SAN ANTONIO (Aug. 11, 2015) ― Pain is the first and most significant sign of oral cancer. Patients experience pain even when the tumor is still quite small.
Shivani Ruparel, Ph.D., from the UT Health Science Center San Antonio, has received a grant for $144,000 from the American Cancer Society to study oral cancer pain. The grant is one of 100 national research and training grants totaling more than $45.6 million awarded by the ACS this year.
“Pain is the very first and top symptom among 70 percent to 80 percent of oral cancer patients,” said Dr. Ruparel, an assistant professor in the Department of Endodontics, part of the School of Dentistry. Through her research, Dr. Ruparel hopes to find a way to block the pain at the site of the tumor.
“Current treatments for oral cancer pain are not very effective and there are problems with side effects,” she said. “What is worse is that oral cancer patients become tolerant to the dosage of the current pain medications very quickly, and therefore, require a lot more of it to achieve relief,” she said.
To better treat oral cancer pain, Dr. Ruparel said, “It is crucial to understand how oral cancer produces pain.” Her research focuses on studying cancer pain mechanisms in order to develop novel treatment options.
Blocking pain at its source
In previous research, Dr. Ruparel showed that oral cancer tumors release certain fat molecules that act as messengers of pain. After being released, they enter a pain-sensing channel in the surrounding nerves. Once received, the message of pain is transmitted through the nervous system to the brain.
Using the funds provided by the American Cancer Society, Dr. Ruparel will investigate the mechanism by which these fat molecules are produced by human oral cancer cells and test novel and Food and Drug Administration (FDA)-approved drugs that may act to inhibit the production of these molecules to minimize the pain produced by the tumor.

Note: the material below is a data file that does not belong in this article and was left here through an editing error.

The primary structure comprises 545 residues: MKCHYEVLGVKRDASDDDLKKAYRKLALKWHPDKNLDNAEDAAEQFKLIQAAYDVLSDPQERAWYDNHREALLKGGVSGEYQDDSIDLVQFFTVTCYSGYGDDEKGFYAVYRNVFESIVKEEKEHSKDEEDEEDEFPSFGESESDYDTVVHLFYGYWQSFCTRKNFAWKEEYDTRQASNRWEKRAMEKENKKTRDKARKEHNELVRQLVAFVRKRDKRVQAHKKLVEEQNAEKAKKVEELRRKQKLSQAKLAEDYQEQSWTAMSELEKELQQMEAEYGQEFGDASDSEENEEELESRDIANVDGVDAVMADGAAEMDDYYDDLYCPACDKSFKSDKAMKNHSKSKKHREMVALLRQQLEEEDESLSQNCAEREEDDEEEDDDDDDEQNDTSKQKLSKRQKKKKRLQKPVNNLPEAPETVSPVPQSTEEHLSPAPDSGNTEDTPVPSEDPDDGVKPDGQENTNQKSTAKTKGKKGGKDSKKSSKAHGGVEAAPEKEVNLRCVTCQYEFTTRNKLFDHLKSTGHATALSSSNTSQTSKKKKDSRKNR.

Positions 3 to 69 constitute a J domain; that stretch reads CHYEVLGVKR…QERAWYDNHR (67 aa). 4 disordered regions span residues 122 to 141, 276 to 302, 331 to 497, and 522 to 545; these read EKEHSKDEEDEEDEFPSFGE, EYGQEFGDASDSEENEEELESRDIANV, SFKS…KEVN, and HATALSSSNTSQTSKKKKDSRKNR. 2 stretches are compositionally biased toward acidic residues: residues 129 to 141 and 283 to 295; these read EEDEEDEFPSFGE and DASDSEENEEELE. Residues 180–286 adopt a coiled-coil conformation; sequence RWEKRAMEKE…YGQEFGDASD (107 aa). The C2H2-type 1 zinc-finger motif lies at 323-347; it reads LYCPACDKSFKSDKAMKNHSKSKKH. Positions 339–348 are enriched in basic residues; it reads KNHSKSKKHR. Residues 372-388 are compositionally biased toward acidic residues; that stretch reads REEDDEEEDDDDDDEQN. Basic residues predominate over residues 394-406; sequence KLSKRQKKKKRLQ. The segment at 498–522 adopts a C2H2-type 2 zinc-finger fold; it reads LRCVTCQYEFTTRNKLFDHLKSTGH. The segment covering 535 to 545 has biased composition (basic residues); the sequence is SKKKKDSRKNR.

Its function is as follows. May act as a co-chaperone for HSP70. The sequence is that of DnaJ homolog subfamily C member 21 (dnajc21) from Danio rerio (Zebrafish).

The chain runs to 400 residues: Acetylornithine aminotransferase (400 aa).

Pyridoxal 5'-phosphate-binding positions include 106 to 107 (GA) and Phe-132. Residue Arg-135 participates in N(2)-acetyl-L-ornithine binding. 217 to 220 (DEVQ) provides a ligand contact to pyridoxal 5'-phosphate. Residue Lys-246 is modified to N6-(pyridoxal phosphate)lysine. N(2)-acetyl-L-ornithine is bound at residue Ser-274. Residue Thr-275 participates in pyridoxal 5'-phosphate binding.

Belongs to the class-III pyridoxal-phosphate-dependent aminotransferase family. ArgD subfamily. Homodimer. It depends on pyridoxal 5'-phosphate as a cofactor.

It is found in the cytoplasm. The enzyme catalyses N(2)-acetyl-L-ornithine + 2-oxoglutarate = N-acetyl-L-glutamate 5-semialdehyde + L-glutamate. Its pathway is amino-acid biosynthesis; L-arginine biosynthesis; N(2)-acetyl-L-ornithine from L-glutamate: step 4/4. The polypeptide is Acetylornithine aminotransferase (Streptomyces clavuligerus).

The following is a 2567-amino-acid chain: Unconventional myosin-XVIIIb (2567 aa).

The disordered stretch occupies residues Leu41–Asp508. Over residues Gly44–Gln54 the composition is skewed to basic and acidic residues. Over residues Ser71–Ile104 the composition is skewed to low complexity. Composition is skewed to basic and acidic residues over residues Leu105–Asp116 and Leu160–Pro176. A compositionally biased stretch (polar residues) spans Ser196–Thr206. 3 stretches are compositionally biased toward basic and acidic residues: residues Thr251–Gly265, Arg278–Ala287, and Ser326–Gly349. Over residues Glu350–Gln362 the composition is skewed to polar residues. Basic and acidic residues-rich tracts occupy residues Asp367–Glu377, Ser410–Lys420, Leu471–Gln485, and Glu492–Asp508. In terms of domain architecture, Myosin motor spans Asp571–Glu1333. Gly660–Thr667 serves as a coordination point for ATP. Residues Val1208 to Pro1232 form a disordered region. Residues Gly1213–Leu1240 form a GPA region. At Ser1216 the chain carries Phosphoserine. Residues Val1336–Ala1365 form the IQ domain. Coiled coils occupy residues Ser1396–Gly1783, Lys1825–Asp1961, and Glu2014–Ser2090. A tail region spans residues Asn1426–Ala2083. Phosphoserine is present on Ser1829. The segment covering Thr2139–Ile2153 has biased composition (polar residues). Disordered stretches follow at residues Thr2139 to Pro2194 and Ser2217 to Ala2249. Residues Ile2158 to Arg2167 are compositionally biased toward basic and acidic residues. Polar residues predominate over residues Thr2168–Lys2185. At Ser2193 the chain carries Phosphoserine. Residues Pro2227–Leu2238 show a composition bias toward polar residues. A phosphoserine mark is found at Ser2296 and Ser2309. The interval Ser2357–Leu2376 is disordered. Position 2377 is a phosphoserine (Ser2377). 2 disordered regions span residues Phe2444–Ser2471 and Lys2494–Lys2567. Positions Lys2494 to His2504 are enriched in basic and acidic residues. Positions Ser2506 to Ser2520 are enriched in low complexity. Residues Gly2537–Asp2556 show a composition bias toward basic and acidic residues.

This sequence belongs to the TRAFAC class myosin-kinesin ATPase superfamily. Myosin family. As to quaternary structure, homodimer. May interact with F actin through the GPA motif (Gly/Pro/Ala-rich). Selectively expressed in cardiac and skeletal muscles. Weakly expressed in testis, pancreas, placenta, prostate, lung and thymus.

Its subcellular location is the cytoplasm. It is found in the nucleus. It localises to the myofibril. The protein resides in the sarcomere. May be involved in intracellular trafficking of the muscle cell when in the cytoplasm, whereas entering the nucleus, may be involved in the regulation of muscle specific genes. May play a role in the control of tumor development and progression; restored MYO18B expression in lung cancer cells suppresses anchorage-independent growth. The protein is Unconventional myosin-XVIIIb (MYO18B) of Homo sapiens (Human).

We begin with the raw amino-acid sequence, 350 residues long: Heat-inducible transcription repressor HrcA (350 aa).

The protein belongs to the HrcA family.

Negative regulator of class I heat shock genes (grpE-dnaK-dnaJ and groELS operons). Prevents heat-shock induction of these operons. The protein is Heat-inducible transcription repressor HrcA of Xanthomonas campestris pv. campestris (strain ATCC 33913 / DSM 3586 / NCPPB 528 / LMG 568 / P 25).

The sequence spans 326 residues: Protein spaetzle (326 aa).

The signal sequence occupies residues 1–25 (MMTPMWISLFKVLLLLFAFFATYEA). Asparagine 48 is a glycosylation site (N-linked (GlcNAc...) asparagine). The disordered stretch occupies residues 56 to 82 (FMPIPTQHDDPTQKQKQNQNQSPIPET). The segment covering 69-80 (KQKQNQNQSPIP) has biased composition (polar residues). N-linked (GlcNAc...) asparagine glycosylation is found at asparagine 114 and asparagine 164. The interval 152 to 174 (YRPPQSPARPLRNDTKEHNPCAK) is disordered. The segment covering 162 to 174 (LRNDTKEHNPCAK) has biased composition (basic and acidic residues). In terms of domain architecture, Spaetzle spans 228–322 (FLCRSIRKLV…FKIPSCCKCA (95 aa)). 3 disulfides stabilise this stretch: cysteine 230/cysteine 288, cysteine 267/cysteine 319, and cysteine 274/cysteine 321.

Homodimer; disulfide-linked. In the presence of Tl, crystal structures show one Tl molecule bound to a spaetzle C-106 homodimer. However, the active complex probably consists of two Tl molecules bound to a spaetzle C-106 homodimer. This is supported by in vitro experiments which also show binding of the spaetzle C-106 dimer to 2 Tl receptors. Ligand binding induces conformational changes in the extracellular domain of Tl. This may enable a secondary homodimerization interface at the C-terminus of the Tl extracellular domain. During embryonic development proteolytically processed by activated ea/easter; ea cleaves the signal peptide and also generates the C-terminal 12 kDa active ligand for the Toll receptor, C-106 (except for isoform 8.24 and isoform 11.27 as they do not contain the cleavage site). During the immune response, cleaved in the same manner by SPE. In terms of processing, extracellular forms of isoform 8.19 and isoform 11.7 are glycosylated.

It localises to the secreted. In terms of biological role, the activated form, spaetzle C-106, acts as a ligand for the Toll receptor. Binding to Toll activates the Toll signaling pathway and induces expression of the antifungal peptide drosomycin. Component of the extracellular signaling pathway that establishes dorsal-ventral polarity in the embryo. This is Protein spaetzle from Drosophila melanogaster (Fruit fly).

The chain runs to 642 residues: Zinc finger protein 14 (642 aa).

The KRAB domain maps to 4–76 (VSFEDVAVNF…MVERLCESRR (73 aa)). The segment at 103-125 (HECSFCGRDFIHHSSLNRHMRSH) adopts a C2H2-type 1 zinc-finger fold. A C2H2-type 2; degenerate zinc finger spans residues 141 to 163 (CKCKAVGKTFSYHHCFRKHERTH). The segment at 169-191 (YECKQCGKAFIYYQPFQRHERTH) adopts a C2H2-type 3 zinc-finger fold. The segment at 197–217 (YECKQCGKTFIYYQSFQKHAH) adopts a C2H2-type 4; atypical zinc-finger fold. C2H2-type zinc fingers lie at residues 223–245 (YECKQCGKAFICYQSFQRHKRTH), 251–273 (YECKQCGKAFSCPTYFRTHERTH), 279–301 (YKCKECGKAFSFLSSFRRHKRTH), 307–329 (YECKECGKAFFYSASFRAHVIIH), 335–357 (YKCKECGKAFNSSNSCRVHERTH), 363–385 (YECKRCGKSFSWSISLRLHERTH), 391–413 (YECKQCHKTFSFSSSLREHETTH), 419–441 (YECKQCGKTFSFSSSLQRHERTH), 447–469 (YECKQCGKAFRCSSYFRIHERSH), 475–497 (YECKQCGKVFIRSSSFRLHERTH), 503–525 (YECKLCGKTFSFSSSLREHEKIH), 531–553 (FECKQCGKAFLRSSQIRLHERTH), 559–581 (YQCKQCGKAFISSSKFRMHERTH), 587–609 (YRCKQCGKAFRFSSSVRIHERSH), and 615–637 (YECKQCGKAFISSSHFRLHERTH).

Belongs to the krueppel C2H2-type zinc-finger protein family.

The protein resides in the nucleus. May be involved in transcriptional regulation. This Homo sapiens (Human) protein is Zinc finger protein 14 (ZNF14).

“The goal is to develop analgesics that are equally or more effective than current medications but with much fewer side effects, to significantly improve the quality of life for oral cancer patients,” Dr. Ruparel added. She and her team will conduct the research using a rodent model. If successful, the concept will be tested in humans.
The American Cancer Society is the largest non-government, non-for-profit funding source of cancer research in the U.S. The ACS currently funds nearly $1.2 million in research grants at the UT Health Science Center San Antonio. The ACS has supported UT Health Science Center researchers since 1969 with 91 grants totaling more than $14 million. Beyond research, the ACS also provides free programs and services to cancer patients and their caregivers. For more information about the ACS, please visit http://www.cancer.org/research.
The University of Texas Health Science Center at San Antonio, one of the country’s leading health sciences universities, ranks in the top 13 percent of academic institutions receiving National Institutes of Health (NIH) funding. The university’s schools of medicine, nursing, dentistry, health professions and graduate biomedical sciences have produced more than 31,000 graduates. The $787.7 million operating budget supports eight campuses in San Antonio, Laredo, Harlingen and Edinburg. For more information on the many ways “We make lives better®,” visit www.uthscsa.edu.